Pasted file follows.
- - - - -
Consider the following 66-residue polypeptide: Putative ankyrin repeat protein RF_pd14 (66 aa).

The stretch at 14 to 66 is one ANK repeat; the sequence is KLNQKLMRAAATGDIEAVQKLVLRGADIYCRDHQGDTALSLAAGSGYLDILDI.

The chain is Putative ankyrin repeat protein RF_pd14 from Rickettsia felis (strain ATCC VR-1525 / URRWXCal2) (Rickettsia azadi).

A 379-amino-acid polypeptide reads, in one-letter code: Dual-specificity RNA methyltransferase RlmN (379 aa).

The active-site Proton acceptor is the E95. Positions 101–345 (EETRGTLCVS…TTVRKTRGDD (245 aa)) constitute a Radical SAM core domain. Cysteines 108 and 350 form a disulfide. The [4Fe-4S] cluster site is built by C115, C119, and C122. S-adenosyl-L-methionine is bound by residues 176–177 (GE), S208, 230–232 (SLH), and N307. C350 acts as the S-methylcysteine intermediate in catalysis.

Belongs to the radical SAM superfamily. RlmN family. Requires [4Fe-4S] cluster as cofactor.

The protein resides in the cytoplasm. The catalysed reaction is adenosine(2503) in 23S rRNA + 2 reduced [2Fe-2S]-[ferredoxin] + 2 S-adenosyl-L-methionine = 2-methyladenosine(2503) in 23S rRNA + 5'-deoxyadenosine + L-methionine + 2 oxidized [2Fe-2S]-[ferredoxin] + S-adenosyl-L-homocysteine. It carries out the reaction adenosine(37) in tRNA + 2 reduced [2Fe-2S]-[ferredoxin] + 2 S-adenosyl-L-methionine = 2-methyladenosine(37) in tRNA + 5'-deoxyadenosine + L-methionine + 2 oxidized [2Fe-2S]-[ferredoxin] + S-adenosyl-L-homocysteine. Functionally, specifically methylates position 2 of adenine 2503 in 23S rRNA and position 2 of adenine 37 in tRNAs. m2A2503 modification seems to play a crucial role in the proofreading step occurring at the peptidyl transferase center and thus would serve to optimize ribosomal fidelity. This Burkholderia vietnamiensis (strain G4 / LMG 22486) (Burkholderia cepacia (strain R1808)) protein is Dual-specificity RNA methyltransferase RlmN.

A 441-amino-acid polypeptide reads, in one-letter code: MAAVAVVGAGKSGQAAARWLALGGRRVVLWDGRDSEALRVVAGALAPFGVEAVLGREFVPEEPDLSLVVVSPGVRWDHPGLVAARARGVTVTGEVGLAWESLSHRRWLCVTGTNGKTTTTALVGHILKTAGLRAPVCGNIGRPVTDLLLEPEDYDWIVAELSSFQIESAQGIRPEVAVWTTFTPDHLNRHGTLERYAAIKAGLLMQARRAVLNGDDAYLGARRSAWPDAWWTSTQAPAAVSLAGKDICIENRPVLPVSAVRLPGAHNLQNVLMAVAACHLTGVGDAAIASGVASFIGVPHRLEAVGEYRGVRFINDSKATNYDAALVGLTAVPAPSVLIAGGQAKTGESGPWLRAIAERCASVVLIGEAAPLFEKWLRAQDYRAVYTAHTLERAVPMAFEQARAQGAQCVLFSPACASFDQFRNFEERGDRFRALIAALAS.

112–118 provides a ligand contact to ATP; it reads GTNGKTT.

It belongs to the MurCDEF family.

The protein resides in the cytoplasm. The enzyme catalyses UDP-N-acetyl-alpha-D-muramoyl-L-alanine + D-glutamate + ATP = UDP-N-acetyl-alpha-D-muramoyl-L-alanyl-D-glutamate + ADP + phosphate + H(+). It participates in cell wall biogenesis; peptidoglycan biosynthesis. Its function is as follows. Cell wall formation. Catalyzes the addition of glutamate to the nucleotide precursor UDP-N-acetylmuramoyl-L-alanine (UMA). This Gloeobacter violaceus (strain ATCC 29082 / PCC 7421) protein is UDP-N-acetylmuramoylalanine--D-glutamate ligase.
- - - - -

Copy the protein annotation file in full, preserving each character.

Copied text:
Consider the following 66-residue polypeptide: Putative ankyrin repeat protein RF_pd14 (66 aa).

The stretch at 14 to 66 is one ANK repeat; the sequence is KLNQKLMRAAATGDIEAVQKLVLRGADIYCRDHQGDTALSLAAGSGYLDILDI.

The chain is Putative ankyrin repeat protein RF_pd14 from Rickettsia felis (strain ATCC VR-1525 / URRWXCal2) (Rickettsia azadi).

A 379-amino-acid polypeptide reads, in one-letter code: Dual-specificity RNA methyltransferase RlmN (379 aa).

The active-site Proton acceptor is the E95. Positions 101–345 (EETRGTLCVS…TTVRKTRGDD (245 aa)) constitute a Radical SAM core domain. Cysteines 108 and 350 form a disulfide. The [4Fe-4S] cluster site is built by C115, C119, and C122. S-adenosyl-L-methionine is bound by residues 176–177 (GE), S208, 230–232 (SLH), and N307. C350 acts as the S-methylcysteine intermediate in catalysis.

Belongs to the radical SAM superfamily. RlmN family. Requires [4Fe-4S] cluster as cofactor.

The protein resides in the cytoplasm. The catalysed reaction is adenosine(2503) in 23S rRNA + 2 reduced [2Fe-2S]-[ferredoxin] + 2 S-adenosyl-L-methionine = 2-methyladenosine(2503) in 23S rRNA + 5'-deoxyadenosine + L-methionine + 2 oxidized [2Fe-2S]-[ferredoxin] + S-adenosyl-L-homocysteine. It carries out the reaction adenosine(37) in tRNA + 2 reduced [2Fe-2S]-[ferredoxin] + 2 S-adenosyl-L-methionine = 2-methyladenosine(37) in tRNA + 5'-deoxyadenosine + L-methionine + 2 oxidized [2Fe-2S]-[ferredoxin] + S-adenosyl-L-homocysteine. Functionally, specifically methylates position 2 of adenine 2503 in 23S rRNA and position 2 of adenine 37 in tRNAs. m2A2503 modification seems to play a crucial role in the proofreading step occurring at the peptidyl transferase center and thus would serve to optimize ribosomal fidelity. This Burkholderia vietnamiensis (strain G4 / LMG 22486) (Burkholderia cepacia (strain R1808)) protein is Dual-specificity RNA methyltransferase RlmN.

A 441-amino-acid polypeptide reads, in one-letter code: MAAVAVVGAGKSGQAAARWLALGGRRVVLWDGRDSEALRVVAGALAPFGVEAVLGREFVPEEPDLSLVVVSPGVRWDHPGLVAARARGVTVTGEVGLAWESLSHRRWLCVTGTNGKTTTTALVGHILKTAGLRAPVCGNIGRPVTDLLLEPEDYDWIVAELSSFQIESAQGIRPEVAVWTTFTPDHLNRHGTLERYAAIKAGLLMQARRAVLNGDDAYLGARRSAWPDAWWTSTQAPAAVSLAGKDICIENRPVLPVSAVRLPGAHNLQNVLMAVAACHLTGVGDAAIASGVASFIGVPHRLEAVGEYRGVRFINDSKATNYDAALVGLTAVPAPSVLIAGGQAKTGESGPWLRAIAERCASVVLIGEAAPLFEKWLRAQDYRAVYTAHTLERAVPMAFEQARAQGAQCVLFSPACASFDQFRNFEERGDRFRALIAALAS.

112–118 provides a ligand contact to ATP; it reads GTNGKTT.

It belongs to the MurCDEF family.

The protein resides in the cytoplasm. The enzyme catalyses UDP-N-acetyl-alpha-D-muramoyl-L-alanine + D-glutamate + ATP = UDP-N-acetyl-alpha-D-muramoyl-L-alanyl-D-glutamate + ADP + phosphate + H(+). It participates in cell wall biogenesis; peptidoglycan biosynthesis. Its function is as follows. Cell wall formation. Catalyzes the addition of glutamate to the nucleotide precursor UDP-N-acetylmuramoyl-L-alanine (UMA). This Gloeobacter violaceus (strain ATCC 29082 / PCC 7421) protein is UDP-N-acetylmuramoylalanine--D-glutamate ligase.